There are currently 57 Offices of the Inspector General (OIG) in various Executive departments and agencies of the US Federal government. The OIGs were established by the Inspector General Act of 1978 to investigate waste, fraud and abuse. They investigate both criminal and civil matters.
28 OIGs have special agents, who are law enforcement officers who carry weapons and have the power of arrest. The scope of most OIGs is generally fairly narrow, and is limited to fraud investigation and executive protection for the head of their parent organisation. However, that responsibility can reach further than one might expect - for instance, the Department of Agriculture OIG investigates welfare fraud and employs 217 agents. Some OIGs simply fulfil their traditional role, while another agency in that department performs the primary law enforcement role. In the United States Postal Service, the OIG investigates fraud against the service, while the US Postal Inspection Service investigates crimes that involve the mail.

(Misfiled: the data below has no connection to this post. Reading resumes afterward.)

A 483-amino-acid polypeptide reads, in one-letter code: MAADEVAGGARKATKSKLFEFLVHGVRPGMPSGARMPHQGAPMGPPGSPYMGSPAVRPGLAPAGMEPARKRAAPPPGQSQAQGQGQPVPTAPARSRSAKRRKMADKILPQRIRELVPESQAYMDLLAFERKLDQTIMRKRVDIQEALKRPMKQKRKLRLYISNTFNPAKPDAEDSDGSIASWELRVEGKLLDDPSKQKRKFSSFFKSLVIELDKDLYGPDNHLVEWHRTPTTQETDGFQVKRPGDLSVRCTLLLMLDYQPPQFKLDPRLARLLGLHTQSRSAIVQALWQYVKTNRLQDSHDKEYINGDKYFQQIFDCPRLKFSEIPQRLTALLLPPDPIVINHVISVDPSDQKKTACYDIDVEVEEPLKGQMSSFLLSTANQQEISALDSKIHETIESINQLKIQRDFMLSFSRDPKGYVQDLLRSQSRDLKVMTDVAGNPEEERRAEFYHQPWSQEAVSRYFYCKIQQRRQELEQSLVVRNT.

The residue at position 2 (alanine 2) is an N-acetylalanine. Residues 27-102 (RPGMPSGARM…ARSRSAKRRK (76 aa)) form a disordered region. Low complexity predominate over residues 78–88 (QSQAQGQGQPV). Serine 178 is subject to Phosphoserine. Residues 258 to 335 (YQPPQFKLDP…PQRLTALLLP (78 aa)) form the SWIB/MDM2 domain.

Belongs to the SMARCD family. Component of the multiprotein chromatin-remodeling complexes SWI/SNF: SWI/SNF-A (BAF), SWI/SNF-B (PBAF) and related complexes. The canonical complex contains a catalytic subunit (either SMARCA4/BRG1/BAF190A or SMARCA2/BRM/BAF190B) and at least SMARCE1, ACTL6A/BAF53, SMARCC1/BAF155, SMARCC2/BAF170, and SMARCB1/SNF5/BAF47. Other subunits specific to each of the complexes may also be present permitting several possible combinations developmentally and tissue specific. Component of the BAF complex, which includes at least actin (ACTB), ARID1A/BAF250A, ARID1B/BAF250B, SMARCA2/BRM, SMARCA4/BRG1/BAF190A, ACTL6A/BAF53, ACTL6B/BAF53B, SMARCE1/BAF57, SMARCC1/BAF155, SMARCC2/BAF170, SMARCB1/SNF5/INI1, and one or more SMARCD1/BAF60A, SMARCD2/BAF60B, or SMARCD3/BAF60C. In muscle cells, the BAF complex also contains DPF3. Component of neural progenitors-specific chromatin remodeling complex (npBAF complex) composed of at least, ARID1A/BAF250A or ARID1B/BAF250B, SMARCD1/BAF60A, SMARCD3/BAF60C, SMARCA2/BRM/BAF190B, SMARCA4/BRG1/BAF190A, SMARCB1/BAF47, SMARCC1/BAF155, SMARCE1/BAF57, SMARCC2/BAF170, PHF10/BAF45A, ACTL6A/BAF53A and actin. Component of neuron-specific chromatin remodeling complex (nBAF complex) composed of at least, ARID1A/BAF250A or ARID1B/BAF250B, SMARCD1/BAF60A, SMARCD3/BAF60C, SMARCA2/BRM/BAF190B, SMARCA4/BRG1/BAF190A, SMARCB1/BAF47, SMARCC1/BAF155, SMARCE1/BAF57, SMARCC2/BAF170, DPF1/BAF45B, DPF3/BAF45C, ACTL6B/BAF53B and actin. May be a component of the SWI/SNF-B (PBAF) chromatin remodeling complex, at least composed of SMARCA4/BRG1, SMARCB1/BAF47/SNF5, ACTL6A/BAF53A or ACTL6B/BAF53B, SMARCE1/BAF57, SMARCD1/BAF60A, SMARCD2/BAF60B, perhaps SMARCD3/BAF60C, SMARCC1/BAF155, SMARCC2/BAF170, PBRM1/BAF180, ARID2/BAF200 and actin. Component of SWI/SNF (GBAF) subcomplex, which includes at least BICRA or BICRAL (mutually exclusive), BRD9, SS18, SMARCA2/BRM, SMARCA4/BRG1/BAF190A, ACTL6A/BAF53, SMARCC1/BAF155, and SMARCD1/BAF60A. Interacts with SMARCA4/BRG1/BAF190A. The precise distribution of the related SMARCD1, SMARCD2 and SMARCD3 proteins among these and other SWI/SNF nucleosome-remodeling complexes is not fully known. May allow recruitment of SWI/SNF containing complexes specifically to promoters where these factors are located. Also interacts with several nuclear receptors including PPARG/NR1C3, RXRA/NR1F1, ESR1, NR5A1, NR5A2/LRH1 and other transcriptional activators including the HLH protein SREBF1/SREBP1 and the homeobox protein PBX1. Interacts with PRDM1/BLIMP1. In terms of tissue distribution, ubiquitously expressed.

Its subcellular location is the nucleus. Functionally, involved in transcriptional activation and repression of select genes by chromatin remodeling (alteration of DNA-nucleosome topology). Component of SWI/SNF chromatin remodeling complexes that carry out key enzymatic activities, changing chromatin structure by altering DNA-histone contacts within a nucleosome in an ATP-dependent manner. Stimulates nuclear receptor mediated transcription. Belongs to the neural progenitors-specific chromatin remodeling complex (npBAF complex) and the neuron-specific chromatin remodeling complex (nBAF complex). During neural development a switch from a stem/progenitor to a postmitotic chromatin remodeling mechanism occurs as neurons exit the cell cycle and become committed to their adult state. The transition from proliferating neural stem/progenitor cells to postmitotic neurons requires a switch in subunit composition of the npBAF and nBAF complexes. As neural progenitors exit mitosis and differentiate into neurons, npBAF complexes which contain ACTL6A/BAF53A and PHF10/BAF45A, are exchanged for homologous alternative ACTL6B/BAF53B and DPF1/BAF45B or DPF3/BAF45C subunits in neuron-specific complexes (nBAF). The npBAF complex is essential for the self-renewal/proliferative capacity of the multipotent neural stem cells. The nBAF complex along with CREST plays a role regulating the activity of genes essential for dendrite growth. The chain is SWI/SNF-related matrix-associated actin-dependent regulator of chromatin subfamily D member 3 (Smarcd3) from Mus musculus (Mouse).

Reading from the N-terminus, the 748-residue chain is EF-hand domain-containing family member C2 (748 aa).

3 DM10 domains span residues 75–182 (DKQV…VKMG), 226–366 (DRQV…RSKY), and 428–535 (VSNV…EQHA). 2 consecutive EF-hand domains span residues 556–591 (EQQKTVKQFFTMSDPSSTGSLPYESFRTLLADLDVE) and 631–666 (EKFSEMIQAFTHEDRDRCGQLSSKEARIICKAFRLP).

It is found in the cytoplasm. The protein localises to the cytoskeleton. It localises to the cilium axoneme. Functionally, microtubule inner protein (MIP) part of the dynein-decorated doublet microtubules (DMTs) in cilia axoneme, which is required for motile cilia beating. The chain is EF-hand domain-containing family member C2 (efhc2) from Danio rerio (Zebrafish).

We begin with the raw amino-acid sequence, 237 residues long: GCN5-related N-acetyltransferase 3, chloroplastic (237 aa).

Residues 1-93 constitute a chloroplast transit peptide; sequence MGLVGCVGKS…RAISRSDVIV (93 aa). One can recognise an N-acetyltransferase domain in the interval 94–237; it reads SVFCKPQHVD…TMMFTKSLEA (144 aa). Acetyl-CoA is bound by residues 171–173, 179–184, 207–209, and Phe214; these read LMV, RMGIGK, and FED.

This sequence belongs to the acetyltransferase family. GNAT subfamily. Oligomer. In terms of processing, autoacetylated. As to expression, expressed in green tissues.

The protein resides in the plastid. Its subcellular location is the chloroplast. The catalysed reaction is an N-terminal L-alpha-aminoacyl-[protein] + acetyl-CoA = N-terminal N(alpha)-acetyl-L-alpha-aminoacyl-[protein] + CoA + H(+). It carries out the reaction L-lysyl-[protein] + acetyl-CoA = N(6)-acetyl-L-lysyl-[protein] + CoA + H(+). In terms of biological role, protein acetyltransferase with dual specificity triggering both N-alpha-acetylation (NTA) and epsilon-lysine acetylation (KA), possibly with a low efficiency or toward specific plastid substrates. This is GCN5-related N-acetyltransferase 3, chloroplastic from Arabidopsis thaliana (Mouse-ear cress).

In 1987, the OIG community began teaching Inspector General Basic Training Program (IG Basic) at Federal Law Enforcement Training (FLETC) . IG Basic taught graduates of FLETC's Criminal Investigator Training Program (CITP) specialised investigative techniques that particularly applied to the OIGs. This was superseded in 1999 when the Inspector General community formed the Inspector General Academy at FLETC to train OIG special agents and other employees in a variety of basic and advanced courses.